Indigeneity and the Settler Contract today

Robert Nichols

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34 Scopus citations


This article examines the application of social contract theorizing to questions pertaining to the rights of indigenous peoples today, with particular reference to recent work by Jeremy Waldron. It is argued that such theorizing must be examined with reference not only to the content of its claims, but also with respect to its general mode of argumentation and its political function in specific contexts. Read in this light, social contract theory may function to unduly deny the claims of indigenous peoples, oftentimes by shifting the register of debate to a relatively abstract and counter-factual level and relieving settler-colonial societies of the burden of proof. Insofar as social contract theory operates to this effect, it is analysed in terms of a 'Settler Contract'.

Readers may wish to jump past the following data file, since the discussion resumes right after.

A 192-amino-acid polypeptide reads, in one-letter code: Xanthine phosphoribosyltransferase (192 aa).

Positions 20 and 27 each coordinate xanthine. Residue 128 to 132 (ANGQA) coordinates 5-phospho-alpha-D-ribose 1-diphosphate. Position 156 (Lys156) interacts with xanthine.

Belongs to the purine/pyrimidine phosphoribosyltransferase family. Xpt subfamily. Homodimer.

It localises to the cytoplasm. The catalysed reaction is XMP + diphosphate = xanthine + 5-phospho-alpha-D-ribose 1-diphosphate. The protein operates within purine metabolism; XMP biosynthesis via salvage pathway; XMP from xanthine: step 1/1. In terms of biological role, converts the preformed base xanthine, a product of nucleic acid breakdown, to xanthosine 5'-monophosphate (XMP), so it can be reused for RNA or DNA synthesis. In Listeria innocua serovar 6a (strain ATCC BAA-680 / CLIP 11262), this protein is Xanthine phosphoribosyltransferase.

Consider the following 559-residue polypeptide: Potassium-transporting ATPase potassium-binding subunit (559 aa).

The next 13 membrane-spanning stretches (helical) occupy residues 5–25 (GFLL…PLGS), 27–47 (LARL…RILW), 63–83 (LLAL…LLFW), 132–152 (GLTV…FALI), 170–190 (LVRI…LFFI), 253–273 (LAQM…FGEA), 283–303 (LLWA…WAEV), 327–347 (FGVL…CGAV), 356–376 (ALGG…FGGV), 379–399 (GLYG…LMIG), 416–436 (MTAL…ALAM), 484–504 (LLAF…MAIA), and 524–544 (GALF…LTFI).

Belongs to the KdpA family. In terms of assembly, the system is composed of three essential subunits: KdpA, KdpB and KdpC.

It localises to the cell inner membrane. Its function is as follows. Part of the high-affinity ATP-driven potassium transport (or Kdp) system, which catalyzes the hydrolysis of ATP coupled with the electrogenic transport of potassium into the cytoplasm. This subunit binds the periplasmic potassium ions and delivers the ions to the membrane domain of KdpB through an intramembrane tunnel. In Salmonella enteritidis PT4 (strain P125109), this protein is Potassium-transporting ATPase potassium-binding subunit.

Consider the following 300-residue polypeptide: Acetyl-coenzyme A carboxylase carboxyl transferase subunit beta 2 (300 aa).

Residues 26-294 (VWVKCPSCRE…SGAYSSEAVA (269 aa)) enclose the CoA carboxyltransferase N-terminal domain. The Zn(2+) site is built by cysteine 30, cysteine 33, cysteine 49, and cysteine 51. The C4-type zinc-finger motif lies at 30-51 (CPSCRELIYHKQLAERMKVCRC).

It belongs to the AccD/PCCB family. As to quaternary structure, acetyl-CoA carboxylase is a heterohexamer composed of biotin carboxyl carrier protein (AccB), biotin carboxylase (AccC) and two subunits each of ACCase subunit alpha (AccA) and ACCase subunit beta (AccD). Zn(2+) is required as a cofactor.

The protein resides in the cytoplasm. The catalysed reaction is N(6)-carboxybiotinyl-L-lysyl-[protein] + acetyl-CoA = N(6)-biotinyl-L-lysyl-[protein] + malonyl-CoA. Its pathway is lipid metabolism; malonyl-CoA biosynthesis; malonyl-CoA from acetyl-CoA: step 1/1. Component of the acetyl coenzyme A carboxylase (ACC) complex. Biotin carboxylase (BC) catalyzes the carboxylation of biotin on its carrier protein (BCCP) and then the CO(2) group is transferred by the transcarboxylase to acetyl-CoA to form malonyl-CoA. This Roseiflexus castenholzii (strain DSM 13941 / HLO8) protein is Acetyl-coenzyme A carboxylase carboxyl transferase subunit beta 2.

Original languageEnglish (US)
Pages (from-to)165-186
Number of pages22
JournalPhilosophy and Social Criticism
Issue number2
StatePublished - Feb 2013


  • Indigeneity
  • Jeremy Waldron
  • settler-colonialism
  • social contract theory


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